Ha ha, this is why you should NOT invite BLOGGERS for unconference discussions 😛 I hope the organizers of this unschooling session (1, 2) don’t read this post 😛

Destination Infinity

Here are some more blogs written by other homeschooling parents – 1,2,3.

What ya think? Is HOME-SCHOOLING/UnSCHOOLING, an OPTION for your kids?

I am Rajesh K, the author of this blog. While this blog is my hobby, I am a Freelance Video Editor by Profession. If you want to make Videos for Business or Special Occasions, do visit my other website WOWSUPER.NET to see the portfolio and get in touch.


  • Praveen

    Haha, I would like to take the stand ‘for’ it here. But my approach is different – I say allow both to work together. No need for one to go away, one needs to accommodate the other. 😉
    Nice to know such conferences takes place. I always make excuses to dodge such conferences :P, even if I really would like to go there.
    By the way, how you get the info for such local sessions? In delhi the places where events of my interest are going are far away – for a 1hr session, I lose 2-3hr of time. 😛

    • Rajesh K

      Yes both need to exist, but there are very very few parents who are home-schooling their kids. Do you know anyone? It’s not very uncommon in the west.

      I use facebook, newspapers and websites like to get to know what events are happening during the week. If anything catches my fancy (and I have time), I try to go. Of course, we need to travel some distance and it takes a lot of time. That’s why selecting the right event is very crucial – After all, we are investing our precious time, right?

      Destination Infinity

  • KP

    Except for the royal children(if they so desire) schooling is undoubtedly preferred.I agree with you.All those who attended the Unschooling conference had attended schools!!Unschooling is impractical

    • Rajesh K

      The organizers of this session are home-schooling their children. There were others in the group who were home-schooling their children, as well. But your point is taken.

      Destination Infinity

  • SG

    It is very unfortunate that you take a stand against a subject just for the heck of it even though you don’t have a clue about the concept. I would feel uncomfortable.

    • Rajesh K

      Yes, sometimes I deliberately take a stand against a concept in order to understand it further. When challenged, people tell so many things that they would otherwise not.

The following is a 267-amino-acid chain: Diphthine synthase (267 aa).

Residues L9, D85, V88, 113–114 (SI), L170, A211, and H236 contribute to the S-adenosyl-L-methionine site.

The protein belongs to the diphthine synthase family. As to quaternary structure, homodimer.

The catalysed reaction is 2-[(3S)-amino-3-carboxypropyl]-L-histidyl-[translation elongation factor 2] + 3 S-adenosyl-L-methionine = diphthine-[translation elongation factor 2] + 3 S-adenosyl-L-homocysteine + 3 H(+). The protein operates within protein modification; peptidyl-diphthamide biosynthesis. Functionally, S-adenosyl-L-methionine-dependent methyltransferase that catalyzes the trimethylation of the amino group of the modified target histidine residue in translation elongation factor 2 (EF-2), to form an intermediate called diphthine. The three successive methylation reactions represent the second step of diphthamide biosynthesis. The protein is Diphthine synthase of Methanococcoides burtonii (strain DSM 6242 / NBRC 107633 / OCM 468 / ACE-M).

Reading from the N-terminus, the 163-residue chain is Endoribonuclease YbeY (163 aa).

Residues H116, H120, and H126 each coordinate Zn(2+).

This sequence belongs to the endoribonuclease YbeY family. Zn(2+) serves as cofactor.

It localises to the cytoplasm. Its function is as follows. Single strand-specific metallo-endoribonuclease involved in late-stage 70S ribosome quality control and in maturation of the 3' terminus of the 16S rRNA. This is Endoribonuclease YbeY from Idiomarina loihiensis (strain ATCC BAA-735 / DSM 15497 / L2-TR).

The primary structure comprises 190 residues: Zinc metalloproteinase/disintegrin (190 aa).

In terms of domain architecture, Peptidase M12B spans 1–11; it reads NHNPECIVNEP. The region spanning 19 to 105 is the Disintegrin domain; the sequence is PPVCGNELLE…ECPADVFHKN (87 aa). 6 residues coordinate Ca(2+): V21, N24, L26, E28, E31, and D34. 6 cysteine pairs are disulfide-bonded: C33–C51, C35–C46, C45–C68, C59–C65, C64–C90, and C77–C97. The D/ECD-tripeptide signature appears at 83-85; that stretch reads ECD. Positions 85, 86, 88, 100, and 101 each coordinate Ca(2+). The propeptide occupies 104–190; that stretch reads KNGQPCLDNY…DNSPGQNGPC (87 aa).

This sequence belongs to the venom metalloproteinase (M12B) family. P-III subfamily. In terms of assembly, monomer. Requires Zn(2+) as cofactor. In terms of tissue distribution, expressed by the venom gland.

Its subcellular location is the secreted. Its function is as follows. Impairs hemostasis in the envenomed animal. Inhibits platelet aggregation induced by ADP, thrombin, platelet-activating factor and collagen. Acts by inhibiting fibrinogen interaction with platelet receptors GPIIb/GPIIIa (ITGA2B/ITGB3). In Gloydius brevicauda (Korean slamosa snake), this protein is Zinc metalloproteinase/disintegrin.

Destination Infinity

  • Avada Kedavra

    I would go against it. I don’t see anything wrong with sending children to school. What irks me is that people send a 2nd standard kid to tuition. Parents can teach anything extra they want their children to learn, other than what they learn at school. A child can be taught at school as well as at home.

  • Sandhya Kumar

    Going to school to learn is very important. This will teach the children to mingle with others and adjust, argue like you too! Home schooling is keeping children in isolation.

    Did they invite you?! You went on your own, right?

    We, as parents should take time to groom our children, if we want them to become unique/experts in some subjects. If they are, again compelled to learn from tuition centres, they will be just one among the hundreds of normal people.

    I know you love to provoke people into debates!

    • Rajesh K

      When I registered, they said ok, come! 🙂

      I sometimes wonder if tutions are a result of our ineffective education system? If schools were effective, why would kids want to go to tution anyway?

      Destination Infinity

  • kirtivasan

    Schooling is good. Bad behaviour will get hitting by cane on back or palm.
    The term un-schooling is unclear to me. Probably means parents teaching their concepts to kids. Physics should be avoided by parents. It can be confusing to kids. Geography and Civics are general knowledge. Must be taught by parents. History is a no no. Regarding languages, every parent will want their kids to write independently. Grammar, however like computer language should be taught. Because logical steps. Maths are algorithmic steps. Should be taught and make kids ready for future IT career.
    I will advise a dollop of dance/carnatic/painting to parents. If you have a boy then run around with him in parks and play with him for a couple of hours. No harm here.

  • Jeevan

    I don’t think schools taught us only education… we learn how to be union there. I think the teaching method has to change. And all schools are preparing kids only toward exams, marks… I agree primary education in must for every child… without it I couldn’t be a blogger at least here. It’s the basic education and I think only schools could provide it properly.

    It was interesting going through your conversation and I appreciate your daring to question those experts in that field? I guess

    • Rajesh K

      That is the whole point of my post – I meant to question the existing education system and (probably) help parents/teachers think about better education systems in schools. But looks like that is going to be an Utopian dream in a society obsessed with marks.

  • Hema

    If anyone of you in interested in exploring the topic of Children’s education further, I would highly recommend:
    John Holt’s “How Children Fail”, “How Children Learn”, “Instead of Education”, “Learning all the time”.
    John Taylor Gatto’s “Dumbing us down”

    There is a large group of parents in India choosing to not send their kids to school. You can find them online at:

    Best Regards,